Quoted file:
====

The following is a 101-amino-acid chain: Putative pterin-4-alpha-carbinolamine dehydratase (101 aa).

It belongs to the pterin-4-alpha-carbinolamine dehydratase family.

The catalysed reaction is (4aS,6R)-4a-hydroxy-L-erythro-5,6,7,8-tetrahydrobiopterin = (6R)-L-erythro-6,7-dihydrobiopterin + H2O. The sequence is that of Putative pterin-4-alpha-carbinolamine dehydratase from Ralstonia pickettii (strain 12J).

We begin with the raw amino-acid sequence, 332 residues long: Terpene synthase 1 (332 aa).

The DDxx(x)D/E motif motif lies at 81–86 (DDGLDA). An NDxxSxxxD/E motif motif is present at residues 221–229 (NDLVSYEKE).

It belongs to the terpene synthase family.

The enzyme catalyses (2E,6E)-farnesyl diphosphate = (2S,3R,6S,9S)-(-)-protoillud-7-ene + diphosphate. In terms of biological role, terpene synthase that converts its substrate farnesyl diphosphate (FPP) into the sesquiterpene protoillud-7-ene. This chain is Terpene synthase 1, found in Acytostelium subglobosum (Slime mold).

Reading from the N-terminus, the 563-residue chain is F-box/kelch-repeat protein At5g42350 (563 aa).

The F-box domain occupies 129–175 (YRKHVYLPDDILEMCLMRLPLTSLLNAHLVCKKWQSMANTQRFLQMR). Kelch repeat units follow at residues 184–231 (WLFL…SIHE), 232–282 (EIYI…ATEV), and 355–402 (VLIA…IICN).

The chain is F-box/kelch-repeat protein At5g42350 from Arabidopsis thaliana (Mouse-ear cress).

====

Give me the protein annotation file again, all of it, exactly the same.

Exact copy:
The following is a 101-amino-acid chain: Putative pterin-4-alpha-carbinolamine dehydratase (101 aa).

It belongs to the pterin-4-alpha-carbinolamine dehydratase family.

The catalysed reaction is (4aS,6R)-4a-hydroxy-L-erythro-5,6,7,8-tetrahydrobiopterin = (6R)-L-erythro-6,7-dihydrobiopterin + H2O. The sequence is that of Putative pterin-4-alpha-carbinolamine dehydratase from Ralstonia pickettii (strain 12J).

We begin with the raw amino-acid sequence, 332 residues long: Terpene synthase 1 (332 aa).

The DDxx(x)D/E motif motif lies at 81–86 (DDGLDA). An NDxxSxxxD/E motif motif is present at residues 221–229 (NDLVSYEKE).

It belongs to the terpene synthase family.

The enzyme catalyses (2E,6E)-farnesyl diphosphate = (2S,3R,6S,9S)-(-)-protoillud-7-ene + diphosphate. In terms of biological role, terpene synthase that converts its substrate farnesyl diphosphate (FPP) into the sesquiterpene protoillud-7-ene. This chain is Terpene synthase 1, found in Acytostelium subglobosum (Slime mold).

Reading from the N-terminus, the 563-residue chain is F-box/kelch-repeat protein At5g42350 (563 aa).

The F-box domain occupies 129–175 (YRKHVYLPDDILEMCLMRLPLTSLLNAHLVCKKWQSMANTQRFLQMR). Kelch repeat units follow at residues 184–231 (WLFL…SIHE), 232–282 (EIYI…ATEV), and 355–402 (VLIA…IICN).

The chain is F-box/kelch-repeat protein At5g42350 from Arabidopsis thaliana (Mouse-ear cress).